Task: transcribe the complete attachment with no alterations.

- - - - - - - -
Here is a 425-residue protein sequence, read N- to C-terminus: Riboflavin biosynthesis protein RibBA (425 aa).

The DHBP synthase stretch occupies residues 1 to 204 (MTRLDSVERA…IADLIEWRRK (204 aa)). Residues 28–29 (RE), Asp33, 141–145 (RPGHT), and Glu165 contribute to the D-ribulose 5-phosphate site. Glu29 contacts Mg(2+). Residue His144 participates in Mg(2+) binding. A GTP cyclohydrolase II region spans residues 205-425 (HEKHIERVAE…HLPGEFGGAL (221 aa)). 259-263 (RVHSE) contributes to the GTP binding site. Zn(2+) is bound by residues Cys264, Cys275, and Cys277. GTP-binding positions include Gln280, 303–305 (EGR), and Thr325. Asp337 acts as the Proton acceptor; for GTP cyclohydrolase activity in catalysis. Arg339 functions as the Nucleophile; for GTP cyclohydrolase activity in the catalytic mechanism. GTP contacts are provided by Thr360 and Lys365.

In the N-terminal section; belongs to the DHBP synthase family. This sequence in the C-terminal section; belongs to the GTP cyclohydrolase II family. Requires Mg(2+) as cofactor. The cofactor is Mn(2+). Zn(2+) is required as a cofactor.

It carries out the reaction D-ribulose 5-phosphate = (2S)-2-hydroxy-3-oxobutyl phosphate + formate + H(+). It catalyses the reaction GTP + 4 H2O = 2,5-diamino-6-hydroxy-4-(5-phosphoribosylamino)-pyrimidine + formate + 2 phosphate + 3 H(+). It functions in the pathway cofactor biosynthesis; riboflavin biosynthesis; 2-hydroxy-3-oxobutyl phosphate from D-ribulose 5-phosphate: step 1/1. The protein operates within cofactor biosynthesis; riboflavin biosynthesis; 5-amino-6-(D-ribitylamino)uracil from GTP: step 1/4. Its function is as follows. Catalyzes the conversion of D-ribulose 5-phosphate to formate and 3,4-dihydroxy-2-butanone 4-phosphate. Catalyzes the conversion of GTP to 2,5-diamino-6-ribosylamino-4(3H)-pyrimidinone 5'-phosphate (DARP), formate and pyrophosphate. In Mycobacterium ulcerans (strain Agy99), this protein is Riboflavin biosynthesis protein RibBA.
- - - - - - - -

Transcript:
Here is a 425-residue protein sequence, read N- to C-terminus: Riboflavin biosynthesis protein RibBA (425 aa).

The DHBP synthase stretch occupies residues 1 to 204 (MTRLDSVERA…IADLIEWRRK (204 aa)). Residues 28–29 (RE), Asp33, 141–145 (RPGHT), and Glu165 contribute to the D-ribulose 5-phosphate site. Glu29 contacts Mg(2+). Residue His144 participates in Mg(2+) binding. A GTP cyclohydrolase II region spans residues 205-425 (HEKHIERVAE…HLPGEFGGAL (221 aa)). 259-263 (RVHSE) contributes to the GTP binding site. Zn(2+) is bound by residues Cys264, Cys275, and Cys277. GTP-binding positions include Gln280, 303–305 (EGR), and Thr325. Asp337 acts as the Proton acceptor; for GTP cyclohydrolase activity in catalysis. Arg339 functions as the Nucleophile; for GTP cyclohydrolase activity in the catalytic mechanism. GTP contacts are provided by Thr360 and Lys365.

In the N-terminal section; belongs to the DHBP synthase family. This sequence in the C-terminal section; belongs to the GTP cyclohydrolase II family. Requires Mg(2+) as cofactor. The cofactor is Mn(2+). Zn(2+) is required as a cofactor.

It carries out the reaction D-ribulose 5-phosphate = (2S)-2-hydroxy-3-oxobutyl phosphate + formate + H(+). It catalyses the reaction GTP + 4 H2O = 2,5-diamino-6-hydroxy-4-(5-phosphoribosylamino)-pyrimidine + formate + 2 phosphate + 3 H(+). It functions in the pathway cofactor biosynthesis; riboflavin biosynthesis; 2-hydroxy-3-oxobutyl phosphate from D-ribulose 5-phosphate: step 1/1. The protein operates within cofactor biosynthesis; riboflavin biosynthesis; 5-amino-6-(D-ribitylamino)uracil from GTP: step 1/4. Its function is as follows. Catalyzes the conversion of D-ribulose 5-phosphate to formate and 3,4-dihydroxy-2-butanone 4-phosphate. Catalyzes the conversion of GTP to 2,5-diamino-6-ribosylamino-4(3H)-pyrimidinone 5'-phosphate (DARP), formate and pyrophosphate. In Mycobacterium ulcerans (strain Agy99), this protein is Riboflavin biosynthesis protein RibBA.